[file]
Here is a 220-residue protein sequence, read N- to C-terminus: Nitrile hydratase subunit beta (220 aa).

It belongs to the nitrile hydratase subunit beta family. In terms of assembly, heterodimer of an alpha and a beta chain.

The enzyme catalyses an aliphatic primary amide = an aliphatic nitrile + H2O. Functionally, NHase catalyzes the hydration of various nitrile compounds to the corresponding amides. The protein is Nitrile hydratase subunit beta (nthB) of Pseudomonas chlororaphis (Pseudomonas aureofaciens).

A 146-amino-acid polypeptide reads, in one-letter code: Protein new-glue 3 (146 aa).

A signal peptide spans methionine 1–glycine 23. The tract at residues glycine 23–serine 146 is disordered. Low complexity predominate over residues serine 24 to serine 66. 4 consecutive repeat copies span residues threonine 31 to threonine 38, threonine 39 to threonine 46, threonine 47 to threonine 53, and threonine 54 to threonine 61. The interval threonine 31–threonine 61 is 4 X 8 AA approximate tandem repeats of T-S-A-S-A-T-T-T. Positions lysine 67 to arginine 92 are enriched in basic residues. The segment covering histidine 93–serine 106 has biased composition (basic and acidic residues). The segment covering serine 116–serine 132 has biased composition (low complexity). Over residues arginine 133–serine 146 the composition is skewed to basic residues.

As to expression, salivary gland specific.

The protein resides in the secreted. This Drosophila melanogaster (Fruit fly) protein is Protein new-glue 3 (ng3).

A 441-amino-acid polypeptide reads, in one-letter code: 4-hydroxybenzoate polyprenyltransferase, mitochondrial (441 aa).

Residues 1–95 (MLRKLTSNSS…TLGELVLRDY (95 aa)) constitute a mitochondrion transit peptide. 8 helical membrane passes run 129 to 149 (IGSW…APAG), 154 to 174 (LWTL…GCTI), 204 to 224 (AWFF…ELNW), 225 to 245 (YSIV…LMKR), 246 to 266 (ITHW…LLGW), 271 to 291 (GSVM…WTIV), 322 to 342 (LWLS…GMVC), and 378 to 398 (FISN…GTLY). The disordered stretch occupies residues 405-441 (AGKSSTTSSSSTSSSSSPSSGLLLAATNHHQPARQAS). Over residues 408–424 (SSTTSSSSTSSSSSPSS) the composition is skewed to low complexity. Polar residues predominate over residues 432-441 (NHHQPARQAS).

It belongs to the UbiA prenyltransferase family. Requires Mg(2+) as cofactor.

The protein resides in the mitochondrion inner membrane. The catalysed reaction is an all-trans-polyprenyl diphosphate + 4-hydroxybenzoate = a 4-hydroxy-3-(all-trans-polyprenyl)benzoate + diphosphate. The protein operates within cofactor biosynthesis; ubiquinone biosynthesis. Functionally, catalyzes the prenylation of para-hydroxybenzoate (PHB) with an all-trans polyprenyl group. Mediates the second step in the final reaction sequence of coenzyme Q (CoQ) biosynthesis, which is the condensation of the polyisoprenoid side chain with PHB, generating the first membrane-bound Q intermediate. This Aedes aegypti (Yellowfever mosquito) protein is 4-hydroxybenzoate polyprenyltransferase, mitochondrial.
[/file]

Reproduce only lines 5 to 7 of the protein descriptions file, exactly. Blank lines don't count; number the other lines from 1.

A signal peptide spans methionine 1–glycine 23. The tract at residues glycine 23–serine 146 is disordered. Low complexity predominate over residues serine 24 to serine 66. 4 consecutive repeat copies span residues threonine 31 to threonine 38, threonine 39 to threonine 46, threonine 47 to threonine 53, and threonine 54 to threonine 61. The interval threonine 31–threonine 61 is 4 X 8 AA approximate tandem repeats of T-S-A-S-A-T-T-T. Positions lysine 67 to arginine 92 are enriched in basic residues. The segment covering histidine 93–serine 106 has biased composition (basic and acidic residues). The segment covering serine 116–serine 132 has biased composition (low complexity). Over residues arginine 133–serine 146 the composition is skewed to basic residues.

As to expression, salivary gland specific.

The protein resides in the secreted. This Drosophila melanogaster (Fruit fly) protein is Protein new-glue 3 (ng3).